S&P Global to Buy IHS Markit for $44 Billion in 2020’s Biggest Merger
By Noor Zainab Hussain (Reuters) – Data giant S&P Global Inc has agreed to buy IHS Markit Ltd in a deal worth $44 billion that will be 2020’s biggest merger,...
Recent rain has helped the Panama Canal Authority lift draft restrictions for vessels after months of drought threatened to pose a long-term challenge for the canal authority, especially as it prepares to open up the waterway to bigger ships later this month.
Effective immediately, the maximum authorized draft for vessels transiting the existing Panamax locks is set to the standard max of 12.04 meters (39.5 feet) Tropical Fresh Water. Since April 18, the maximum draft had been restricted to 11.89 meters (39.0 feet).
The restrictions were caused by drought in the Panama Canal watershed caused by this year’s particularly strong El Niño, which forecasters declared over this week.
“The weather forecast for the remainder of the rainy season indicates that no further draft restrictions for the Panamax locks will be required,” the ACP said in an advisory to shipping earlier this week.
For the Panama Canal Authority, the rain is coming just in time.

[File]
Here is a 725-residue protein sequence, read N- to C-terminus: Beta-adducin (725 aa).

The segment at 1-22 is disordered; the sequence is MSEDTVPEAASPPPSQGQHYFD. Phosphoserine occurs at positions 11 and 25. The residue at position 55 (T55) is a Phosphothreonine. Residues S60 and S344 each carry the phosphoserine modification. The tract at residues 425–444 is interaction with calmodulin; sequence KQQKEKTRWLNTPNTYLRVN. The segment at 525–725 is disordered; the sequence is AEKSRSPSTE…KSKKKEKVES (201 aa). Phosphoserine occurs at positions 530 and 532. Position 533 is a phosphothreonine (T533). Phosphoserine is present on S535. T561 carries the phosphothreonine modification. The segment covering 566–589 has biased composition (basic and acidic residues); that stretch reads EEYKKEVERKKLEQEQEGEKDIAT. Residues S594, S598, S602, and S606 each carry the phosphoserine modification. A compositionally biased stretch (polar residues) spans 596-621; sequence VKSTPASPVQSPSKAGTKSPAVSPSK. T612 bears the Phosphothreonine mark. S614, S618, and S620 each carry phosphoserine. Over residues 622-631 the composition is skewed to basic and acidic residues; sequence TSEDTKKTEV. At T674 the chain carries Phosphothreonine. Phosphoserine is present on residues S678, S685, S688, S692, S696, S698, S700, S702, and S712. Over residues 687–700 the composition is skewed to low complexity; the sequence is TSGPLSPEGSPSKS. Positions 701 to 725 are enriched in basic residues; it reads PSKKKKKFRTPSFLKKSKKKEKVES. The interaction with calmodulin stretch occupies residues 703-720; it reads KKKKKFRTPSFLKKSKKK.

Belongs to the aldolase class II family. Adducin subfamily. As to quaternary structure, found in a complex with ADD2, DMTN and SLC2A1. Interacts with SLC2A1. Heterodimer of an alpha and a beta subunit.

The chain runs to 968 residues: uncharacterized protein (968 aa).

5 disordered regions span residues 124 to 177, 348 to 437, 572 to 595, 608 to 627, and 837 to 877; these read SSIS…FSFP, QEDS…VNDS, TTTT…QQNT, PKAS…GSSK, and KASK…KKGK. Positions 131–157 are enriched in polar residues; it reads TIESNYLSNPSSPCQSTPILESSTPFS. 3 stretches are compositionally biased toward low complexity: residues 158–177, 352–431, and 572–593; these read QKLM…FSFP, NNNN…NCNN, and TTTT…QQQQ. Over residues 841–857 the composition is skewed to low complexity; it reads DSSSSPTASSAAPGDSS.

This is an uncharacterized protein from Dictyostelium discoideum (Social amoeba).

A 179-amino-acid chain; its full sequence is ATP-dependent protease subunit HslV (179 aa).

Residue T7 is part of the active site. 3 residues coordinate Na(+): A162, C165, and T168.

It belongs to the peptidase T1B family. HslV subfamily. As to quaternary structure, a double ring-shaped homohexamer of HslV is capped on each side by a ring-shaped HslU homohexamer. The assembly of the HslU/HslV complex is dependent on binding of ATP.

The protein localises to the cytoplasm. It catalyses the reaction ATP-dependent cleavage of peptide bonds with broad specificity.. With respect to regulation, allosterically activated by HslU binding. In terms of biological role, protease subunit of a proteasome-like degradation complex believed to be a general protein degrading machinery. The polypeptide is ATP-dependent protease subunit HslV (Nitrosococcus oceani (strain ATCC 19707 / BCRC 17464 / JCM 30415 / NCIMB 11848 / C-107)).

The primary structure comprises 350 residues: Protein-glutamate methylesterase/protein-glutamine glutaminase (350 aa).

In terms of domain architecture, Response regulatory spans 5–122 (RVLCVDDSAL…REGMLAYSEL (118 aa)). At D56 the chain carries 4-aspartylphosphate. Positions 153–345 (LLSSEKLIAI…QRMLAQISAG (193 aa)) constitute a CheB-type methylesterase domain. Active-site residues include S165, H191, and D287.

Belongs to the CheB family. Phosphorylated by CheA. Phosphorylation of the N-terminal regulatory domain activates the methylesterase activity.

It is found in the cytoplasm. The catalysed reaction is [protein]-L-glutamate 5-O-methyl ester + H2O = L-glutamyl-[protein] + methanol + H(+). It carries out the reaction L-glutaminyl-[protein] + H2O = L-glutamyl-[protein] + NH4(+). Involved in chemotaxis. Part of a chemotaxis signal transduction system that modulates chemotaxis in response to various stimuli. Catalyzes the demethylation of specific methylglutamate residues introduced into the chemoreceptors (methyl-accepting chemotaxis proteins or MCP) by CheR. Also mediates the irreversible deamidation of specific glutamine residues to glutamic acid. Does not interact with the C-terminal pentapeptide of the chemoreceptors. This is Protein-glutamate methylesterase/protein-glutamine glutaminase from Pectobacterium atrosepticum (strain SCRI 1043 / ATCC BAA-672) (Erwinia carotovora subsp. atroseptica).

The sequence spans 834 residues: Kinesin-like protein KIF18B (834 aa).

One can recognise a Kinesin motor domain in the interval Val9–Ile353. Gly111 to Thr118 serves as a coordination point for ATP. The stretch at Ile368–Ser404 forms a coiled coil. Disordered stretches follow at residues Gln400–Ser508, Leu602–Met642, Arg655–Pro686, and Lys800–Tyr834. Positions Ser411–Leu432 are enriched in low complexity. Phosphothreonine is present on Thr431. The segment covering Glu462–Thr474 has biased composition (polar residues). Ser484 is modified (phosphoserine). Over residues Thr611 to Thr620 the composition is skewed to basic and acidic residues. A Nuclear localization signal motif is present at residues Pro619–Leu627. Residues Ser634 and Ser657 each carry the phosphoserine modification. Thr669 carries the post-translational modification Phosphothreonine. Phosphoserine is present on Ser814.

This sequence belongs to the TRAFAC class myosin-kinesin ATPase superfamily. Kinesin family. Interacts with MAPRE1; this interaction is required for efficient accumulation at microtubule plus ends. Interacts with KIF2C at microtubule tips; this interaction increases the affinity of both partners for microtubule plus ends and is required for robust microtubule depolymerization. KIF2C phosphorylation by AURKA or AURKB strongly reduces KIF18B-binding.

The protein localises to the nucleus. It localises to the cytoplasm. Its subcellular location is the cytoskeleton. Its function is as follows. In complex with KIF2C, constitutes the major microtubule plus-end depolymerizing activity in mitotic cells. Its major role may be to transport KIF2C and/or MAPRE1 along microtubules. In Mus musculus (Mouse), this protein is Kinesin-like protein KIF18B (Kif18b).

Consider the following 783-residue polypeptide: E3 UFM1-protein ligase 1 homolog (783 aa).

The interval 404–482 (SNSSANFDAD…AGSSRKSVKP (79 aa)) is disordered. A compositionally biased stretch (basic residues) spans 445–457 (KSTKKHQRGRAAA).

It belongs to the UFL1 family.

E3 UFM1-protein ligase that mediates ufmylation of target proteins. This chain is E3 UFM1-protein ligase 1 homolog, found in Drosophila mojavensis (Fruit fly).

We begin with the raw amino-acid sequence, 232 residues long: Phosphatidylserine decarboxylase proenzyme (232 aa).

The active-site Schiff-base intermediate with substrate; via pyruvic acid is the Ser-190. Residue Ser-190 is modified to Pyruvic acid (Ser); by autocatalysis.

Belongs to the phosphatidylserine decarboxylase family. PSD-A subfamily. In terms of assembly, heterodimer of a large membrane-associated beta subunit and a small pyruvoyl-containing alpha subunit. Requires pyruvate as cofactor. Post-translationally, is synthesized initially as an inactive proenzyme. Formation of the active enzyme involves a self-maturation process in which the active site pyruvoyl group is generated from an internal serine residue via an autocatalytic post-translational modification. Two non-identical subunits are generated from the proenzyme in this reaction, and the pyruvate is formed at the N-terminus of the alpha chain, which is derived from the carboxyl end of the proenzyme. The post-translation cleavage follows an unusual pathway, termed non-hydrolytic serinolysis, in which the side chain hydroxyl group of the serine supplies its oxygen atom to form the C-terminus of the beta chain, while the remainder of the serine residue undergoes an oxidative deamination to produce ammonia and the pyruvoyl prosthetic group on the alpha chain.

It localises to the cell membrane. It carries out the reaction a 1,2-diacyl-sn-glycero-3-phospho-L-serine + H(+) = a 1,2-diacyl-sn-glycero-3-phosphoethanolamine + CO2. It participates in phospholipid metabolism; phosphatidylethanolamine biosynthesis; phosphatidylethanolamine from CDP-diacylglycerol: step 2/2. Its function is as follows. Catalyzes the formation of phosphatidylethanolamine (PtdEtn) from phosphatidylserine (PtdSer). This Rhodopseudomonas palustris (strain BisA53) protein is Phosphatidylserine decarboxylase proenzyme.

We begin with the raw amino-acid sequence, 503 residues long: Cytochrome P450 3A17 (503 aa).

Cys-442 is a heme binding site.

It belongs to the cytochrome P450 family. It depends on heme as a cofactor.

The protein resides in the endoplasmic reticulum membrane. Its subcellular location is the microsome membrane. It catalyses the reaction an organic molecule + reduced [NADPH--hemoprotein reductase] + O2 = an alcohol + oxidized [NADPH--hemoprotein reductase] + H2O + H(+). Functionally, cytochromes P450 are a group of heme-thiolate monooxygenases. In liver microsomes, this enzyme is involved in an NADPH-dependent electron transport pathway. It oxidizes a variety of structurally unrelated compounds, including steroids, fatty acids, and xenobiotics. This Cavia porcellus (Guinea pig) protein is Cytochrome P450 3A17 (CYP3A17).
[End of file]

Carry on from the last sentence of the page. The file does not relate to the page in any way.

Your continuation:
Some wet weather towards the end of May allowed the ACP to suspend implementing a second and even third round of restrictions, which would have limited the allowable draft to just 11.59 meters (38.0 feet). Not to mention with the opening of the Panama Canal’s new locks later this month, more restrictions ultimately mean more problems for the ACP, shippers and industry stakeholders who have invested millions of dollars preparing for the expanded Panama Canal.
Even with the recent rain, as it stands now the maximum allowable draft for vessels transiting the new Neopanamax locks has been raised to 13.11 meters (43 feet) TFW, an improvement from the 12.8 meters (42 feet) set by the ACP in May but still more than two meters below the advertised 15.20 meter draft that the new locks were designed to accommodate.
Regardless of the weather, inauguration of the Panama Canal expansion has been set for June 26 with commercial operations kicking off the following day. In fact, the ship that is to make the inaugural transit, the containership COSCO Shipping Panama, has just set sail on a 14-day voyage from the Greek Port of Piraeus.
So all there is to do now is to wait and pray for rain. But luckily forecasters are now calling for an increased chance of La Niña in the second half of 2016, which is known for bringing cool and wet weather to the southern portion of Central America.
“The ACP continues to monitor the Gatun Lake level in order to further adjust the draft restrictions and will announce changes in a timely manner,” the ACP said.
Join the 62,596 members that receive our newsletter.
Have a news tip? Let us know.